“This Hungarian cake is so absolutely worth making, but most of the recipes for Dobostorte are so rich and involved that home cooks don't feel like going to all the trouble. This one, courtesy of the old Time-Life "Foods of the World" cookbooks, is easier. I've made it many times and it really isn't hard! If you don't feel like making this filling, make your own tried-and-tested chocolate filling. It's worth making the cake layers and freezing them, and you'll know you have on hand the makings of one of the most delicious cakes, even if you don't use the classic filling and topping. Don't be put off by the detailed instructions: it makes things easier for you.”
16 slices

Ingredients Nutrition


  2. Although most methods tell you to grease and flour the underside of 2 or more 9" (23cm) cake tins, I found it easiest to use the bottoms of loose-bottomed cake tins, regardless of width.
  3. Grease these removeable, flat, round cake tin bottoms with butter, sprinkle over flour, shake to coat, and shake off excess. Most ovens will probably only take 2 at a time, as you have to bake in the centre of the oven.
  4. Preheat oven to 350 deg F/180 deg C (170 deg for convection ovens).
  5. Cream the butter and sugar well, until creamy.
  6. Beat in the eggs and mix well.
  7. Stir in the flour, salt and vanilla essence.
  8. Continue to mix at slow speed until you have a smooth, firm batter.
  9. With a palette knife or other utensil, spread the batter as evenly as possible on the prepared cake tin bottoms -- 1/8 of an inch thick or less than 1/2 cm.
  10. Bake in the middle of the oven for 7 - 9 minutes, or until each layer is lightly brown around the edges.
  11. Remove, and with a serrated knife gently scrape off any batter that has dribbled over the sides of the tin.
  12. Loosen the layer with a knife or spatula, and remove carefully to a cake rack.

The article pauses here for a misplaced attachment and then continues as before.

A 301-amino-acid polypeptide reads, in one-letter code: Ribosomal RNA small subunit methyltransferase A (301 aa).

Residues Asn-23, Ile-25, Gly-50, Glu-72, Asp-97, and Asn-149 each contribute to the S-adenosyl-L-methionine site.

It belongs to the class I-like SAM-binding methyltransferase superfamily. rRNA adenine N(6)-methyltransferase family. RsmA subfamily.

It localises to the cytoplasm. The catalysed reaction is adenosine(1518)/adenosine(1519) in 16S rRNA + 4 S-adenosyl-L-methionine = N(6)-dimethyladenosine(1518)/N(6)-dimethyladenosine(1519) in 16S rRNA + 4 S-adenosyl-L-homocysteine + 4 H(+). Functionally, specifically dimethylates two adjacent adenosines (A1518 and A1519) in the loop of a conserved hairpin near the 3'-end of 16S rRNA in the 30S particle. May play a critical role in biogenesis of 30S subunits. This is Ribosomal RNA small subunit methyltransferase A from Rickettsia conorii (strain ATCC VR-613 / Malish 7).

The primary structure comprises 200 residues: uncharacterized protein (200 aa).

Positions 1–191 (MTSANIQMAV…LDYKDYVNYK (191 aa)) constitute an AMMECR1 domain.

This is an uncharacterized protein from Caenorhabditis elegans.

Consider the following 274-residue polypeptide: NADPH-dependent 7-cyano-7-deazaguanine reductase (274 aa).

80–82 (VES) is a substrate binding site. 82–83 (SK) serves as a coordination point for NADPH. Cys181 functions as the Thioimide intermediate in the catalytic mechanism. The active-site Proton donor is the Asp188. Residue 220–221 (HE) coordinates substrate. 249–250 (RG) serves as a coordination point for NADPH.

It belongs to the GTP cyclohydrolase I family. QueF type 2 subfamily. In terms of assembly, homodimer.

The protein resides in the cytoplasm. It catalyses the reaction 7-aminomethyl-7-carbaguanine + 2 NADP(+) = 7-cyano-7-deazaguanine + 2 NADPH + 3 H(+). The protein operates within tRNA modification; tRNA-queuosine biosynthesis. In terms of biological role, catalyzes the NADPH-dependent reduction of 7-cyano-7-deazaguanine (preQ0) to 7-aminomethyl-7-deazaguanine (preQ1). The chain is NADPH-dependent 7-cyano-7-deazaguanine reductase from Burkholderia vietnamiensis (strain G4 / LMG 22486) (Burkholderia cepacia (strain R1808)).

13. Wipe the tin bottoms, repeat the greasing process, and repeat the baking process.
  14. You should have 7 beautifully thin, firm cake layers.
  15. THE FILLING: Combine the sugar, cream of tartar and water in a small pot.
  16. Stir over low heat until the sugar has completely dissolved, then turn heat to high and boil the syrup without stirring until it registers 238 deg F/about 110 deg C on a candy thermometer, or until a drop of the syrup forms a soft ball in cold water.
  17. Meanwhile beat the 8 egg yolks for about 4 minutes or long enough to thicken them -- they should get lighter in colour.
  18. Pour the hot syrup into the eggs, letting the mixer continue to beat at medium speed, until the mixture cools to room temperature and changes to a smooth, thick cream. (15 mins).
  19. Beat in the cocoa, salt and vanilla essence.
  20. Lastly, beat in the butter, adding it in small pieces until it is well absorbed.
  21. Refrigerate while you make the glaze.
  22. GLAZE: Choose the most attractive of the cake layers and put on a flat tin.
  23. Mix sugar and water in a heavy-bottomed pot. Cook until the sugar dissolves, boils and begins to darken in colour.
  24. Swirl the tin while continuing to boil, until caramel becomes a golden brown, then pour it over the layer you've chosen.
  25. With a buttered knife, quickly mark the glaze into 16 equal wedges, cutting nearly but not quite, through to the bottom of the glaze.
  26. Scrape away glaze on tin so layer won't stick and break!
  27. This will be the top of your torte.
  28. ASSEMBLING: Place a cake layer on a serving plate and spread chocolate filling over it to a thickness of about 1/8 inch, then top with another layer.
  29. Continue -- finishing with a layer of filling, and then the glazed top layer.
  30. Use rest of filling to cover the sides of the cake, smooth it, and refrigerate.
  31. To serve, slice along the lines marked in the glaze.

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